Once you’ve found your character, the next decision you’ll make regards narrative point-of-view. Think of your favourite novels. Do you favour 1st person (“I”) or 3rd person (“he/she/it”) books? Chances are, you’ll write more comfortably using the type of narrative point-of-view you prefer to read.
Today I’d like to blog about using the first person narrative point-of-view. If you chose the “I” narrative, or first person, your tale will be viewed through the eyes of one of your characters and events will be expressed in that character’s language and should reflect this character’s perceptions and opinions.
The first person can be very intimate and often allows access to the protagonist’s innermost thoughts, which is a helpful method of hooking the reader.
On the negative side, all that “I, me, my” can be akin to listening to a monologue – and may bore the reader, if you’re not careful. Additionally, you are limited as to what you can tell the reader, as you can only “know” what your narrating character “knows”. Finally, littering the page with “I”s – neither looks nor “sounds” appealing. For the above reasons, the first person is often more suited to short stories rather than novels. Having said that, there are wonderful first person novels out there and if you are determined to use a first person narrator, you really ought to read great examples of this narrative point-of-view to get a good handle on it:
The Adventures of Huckleberry Finn by Mark Twain
The Catcher in the Rye by J.D. Salinger
The Sun Also Rises by Ernest Hemmingway
Also, a first person narrator could be a minor character observing a major character, which may remedy some of the pitfalls outlined above. Examples of this type of narrative include Sherlock Holmes and Wuthering Heights.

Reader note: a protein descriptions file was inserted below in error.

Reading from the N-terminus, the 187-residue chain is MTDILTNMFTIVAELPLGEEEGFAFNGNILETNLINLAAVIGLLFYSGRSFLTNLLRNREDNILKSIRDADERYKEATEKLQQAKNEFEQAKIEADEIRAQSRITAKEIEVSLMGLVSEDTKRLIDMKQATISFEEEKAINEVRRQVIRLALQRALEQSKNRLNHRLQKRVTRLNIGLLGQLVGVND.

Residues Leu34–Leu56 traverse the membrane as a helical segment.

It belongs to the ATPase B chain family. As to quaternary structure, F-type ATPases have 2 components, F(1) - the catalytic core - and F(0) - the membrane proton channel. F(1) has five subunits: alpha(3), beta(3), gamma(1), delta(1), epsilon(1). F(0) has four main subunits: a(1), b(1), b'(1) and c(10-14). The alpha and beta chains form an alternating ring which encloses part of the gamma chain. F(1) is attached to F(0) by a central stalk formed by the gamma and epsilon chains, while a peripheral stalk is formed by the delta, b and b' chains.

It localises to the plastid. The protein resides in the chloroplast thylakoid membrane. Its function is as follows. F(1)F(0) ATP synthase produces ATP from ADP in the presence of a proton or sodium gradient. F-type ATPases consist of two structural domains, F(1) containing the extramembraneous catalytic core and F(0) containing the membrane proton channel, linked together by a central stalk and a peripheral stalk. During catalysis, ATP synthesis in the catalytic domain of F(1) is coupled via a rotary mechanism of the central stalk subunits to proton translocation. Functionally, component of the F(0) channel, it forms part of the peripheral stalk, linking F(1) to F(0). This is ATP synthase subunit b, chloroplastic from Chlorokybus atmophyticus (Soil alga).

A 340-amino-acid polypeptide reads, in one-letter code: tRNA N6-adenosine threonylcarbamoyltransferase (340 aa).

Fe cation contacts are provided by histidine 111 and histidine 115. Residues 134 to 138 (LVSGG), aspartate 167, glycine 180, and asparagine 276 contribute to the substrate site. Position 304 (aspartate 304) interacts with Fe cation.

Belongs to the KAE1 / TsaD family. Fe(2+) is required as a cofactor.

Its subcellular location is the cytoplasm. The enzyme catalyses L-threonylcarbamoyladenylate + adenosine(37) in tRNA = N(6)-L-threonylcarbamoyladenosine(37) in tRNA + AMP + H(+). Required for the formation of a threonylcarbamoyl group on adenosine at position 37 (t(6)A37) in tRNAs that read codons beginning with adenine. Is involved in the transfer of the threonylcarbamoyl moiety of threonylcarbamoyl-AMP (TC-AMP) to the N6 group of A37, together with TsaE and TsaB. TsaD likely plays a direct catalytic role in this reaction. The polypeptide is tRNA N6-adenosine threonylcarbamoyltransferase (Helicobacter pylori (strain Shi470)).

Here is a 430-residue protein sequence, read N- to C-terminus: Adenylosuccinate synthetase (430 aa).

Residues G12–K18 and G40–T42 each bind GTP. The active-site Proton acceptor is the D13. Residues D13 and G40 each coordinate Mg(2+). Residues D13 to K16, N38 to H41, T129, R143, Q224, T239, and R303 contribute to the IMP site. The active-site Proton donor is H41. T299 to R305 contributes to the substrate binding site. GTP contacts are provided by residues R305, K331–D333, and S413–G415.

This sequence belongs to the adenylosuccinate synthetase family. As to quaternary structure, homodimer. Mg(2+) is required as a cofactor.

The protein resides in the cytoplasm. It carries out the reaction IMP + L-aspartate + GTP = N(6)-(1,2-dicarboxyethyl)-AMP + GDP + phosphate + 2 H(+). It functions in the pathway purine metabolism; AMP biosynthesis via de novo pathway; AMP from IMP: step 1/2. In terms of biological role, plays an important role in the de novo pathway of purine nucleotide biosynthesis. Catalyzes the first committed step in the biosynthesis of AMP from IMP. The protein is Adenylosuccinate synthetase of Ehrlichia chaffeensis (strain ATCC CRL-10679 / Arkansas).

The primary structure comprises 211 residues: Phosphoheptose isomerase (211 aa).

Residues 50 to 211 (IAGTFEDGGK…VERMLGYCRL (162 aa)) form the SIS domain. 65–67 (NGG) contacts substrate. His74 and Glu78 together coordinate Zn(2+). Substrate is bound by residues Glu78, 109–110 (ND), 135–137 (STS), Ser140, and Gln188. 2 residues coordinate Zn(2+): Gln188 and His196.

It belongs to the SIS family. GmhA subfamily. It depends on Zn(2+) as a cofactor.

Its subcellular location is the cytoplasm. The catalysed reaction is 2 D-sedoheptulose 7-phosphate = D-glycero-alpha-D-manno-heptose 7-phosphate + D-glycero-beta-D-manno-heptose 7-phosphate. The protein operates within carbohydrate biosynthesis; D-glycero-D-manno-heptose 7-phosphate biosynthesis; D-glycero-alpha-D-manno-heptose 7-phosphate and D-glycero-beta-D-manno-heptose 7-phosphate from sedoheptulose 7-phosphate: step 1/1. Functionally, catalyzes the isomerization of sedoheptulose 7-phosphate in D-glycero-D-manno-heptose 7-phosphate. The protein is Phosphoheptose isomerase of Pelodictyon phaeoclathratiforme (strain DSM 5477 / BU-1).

The Unreliable First Person Narrator
My personal favourite first person narrator is the unreliable variety. It has great comic/tragic potential. With an unreliable narrator, the story is told by a character that doesn’t really “get” what is going on. The reader guesses the true state of affairs, however, and the narrator becomes the butt of the joke. An unreliable narrator is often a child or a naïve or foolish person who does fully comprehend how the world works (think Forrest Gump). The resulting book/play/short story can be quite funny and/or very moving. See the following examples:
The Curious Incident of the Dog in the Night by Mark Haddon
Good Behaviour by Molly Keane
Bridget Jones’ Diary by Helen Fielding
September 7th, 2011 at 19:21
My last WIP, a YA, had a very unreliable narrator. But she had multiple personality disorder, so was actually reporting things EXACTLY as she remembered…and so did her alters.
Very fun, yet very difficult piece to write. And you’re right, tragic it was.
September 7th, 2011 at 20:07
Wow Cat, that does sound like a challenge to write – though very interesting. What’s the story with the piece now?
September 7th, 2011 at 20:34
It currently sits in the hands of my Awesome Agent. Hopefully my execution of it is as good as I feel it in my heart and see it in my head. Sometimes getting things to work on paper are a bit tricky!